For months, we were trigger-swipe happy, putting our groceries, clothes, holidays and service charges on our credit cards. We wanted mortgages, we took out loans, we watched Property Ladder and What Not To Wear. Whether you were born middle class, had middle class aspirations, you became middle class through your spending. Debt united people around the UK, we sympathised with each other on what we couldn't afford ? but it didn't matter, we still bought it. Soon everybody had a bottle of Jacob's Creek in their kitchen and olives and humous in the fridge.
Yet, it would seem as if a debt conscience is setting in. This morning, The Guardian printed a story based on the fact that Nationwide had reported a 0.2% decrease in the average house price, whilst the Times reported on a statement from the Bank of England, showing that credit-card borrowing was at its slowest rate for more than four years, with mortgage lending also very static.
According to the latest Department of Trade and Industry Survey, 5% of individuals reported finding their household's debt repayments a "heavy burden" and 4% of individuals are currently behind in payments for at least one credit commitment or domestic bill over the past three months.
According to Credit Action, in December 2004, 1.2 million electricity and 1 million gas domestic customers were behind in repaying their debts to their supplier. Additionally 20% of people say that they often neglect checking their bank balance because "they are too scared to find out how much money they have", according to Lloyds TSB.
Credit Action also reported that the number of people searching for help to manage their debts had almost doubled in May in 2005, compared to figures in May 2004 and a survey from Relate revealed that 44% of couples find money to be a contentious issue in their relationship and a quarter of people in debt are receiving treatment for stress, depression and anxiety from their GP.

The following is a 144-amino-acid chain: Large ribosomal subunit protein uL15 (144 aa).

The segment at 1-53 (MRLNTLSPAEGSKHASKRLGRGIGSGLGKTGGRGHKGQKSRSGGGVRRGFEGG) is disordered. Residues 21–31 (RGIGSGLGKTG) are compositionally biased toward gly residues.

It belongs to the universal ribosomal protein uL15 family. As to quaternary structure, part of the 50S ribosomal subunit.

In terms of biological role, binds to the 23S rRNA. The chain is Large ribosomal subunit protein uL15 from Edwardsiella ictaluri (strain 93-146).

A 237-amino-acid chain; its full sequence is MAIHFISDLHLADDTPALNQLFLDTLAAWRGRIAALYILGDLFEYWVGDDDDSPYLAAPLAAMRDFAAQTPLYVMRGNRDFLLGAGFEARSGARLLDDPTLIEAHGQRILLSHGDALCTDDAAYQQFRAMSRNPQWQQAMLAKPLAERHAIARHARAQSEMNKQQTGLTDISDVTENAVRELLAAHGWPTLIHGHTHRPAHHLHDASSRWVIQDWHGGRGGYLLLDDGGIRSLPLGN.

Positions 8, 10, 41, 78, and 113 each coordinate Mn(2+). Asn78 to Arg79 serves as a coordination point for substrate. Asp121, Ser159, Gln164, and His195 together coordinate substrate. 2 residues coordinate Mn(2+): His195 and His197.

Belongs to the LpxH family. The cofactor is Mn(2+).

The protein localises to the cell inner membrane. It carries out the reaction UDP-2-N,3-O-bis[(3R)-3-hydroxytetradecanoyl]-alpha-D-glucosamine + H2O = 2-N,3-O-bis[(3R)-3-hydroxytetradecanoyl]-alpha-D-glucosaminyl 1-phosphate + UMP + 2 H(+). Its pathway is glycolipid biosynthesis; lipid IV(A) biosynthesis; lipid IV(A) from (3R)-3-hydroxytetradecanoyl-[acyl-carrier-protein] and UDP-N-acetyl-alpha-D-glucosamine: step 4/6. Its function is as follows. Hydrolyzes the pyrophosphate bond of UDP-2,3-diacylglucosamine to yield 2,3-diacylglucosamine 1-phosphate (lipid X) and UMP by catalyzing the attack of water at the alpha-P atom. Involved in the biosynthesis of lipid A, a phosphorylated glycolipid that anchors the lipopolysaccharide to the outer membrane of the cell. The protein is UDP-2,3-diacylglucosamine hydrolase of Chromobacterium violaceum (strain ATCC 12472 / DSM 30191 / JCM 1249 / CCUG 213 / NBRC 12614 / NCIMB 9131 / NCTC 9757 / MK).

It doesn't have to be all doom and gloom however. If you're lucky enough to have no outstanding debt, you can keep you finances in shape by exploiting the services of sites such as moneynet, which provide financial product price comparison information and extensive consumer information guides. If you have any outstanding debts, you can seek advice from the Consumer Credit Counselling Service (CCCS) or Citizens' Advice and financial comparison sites like lowermybills and moneynet also provide detailed research on debt consolidation loans and debt management.
Rachel writes for the personalfinanosaurus Cashzilla
Rachel has been writing personal finance related articles for six months and has learnt so much about mortgages and life insurance, that nobody invites her out to dinner anymore. :(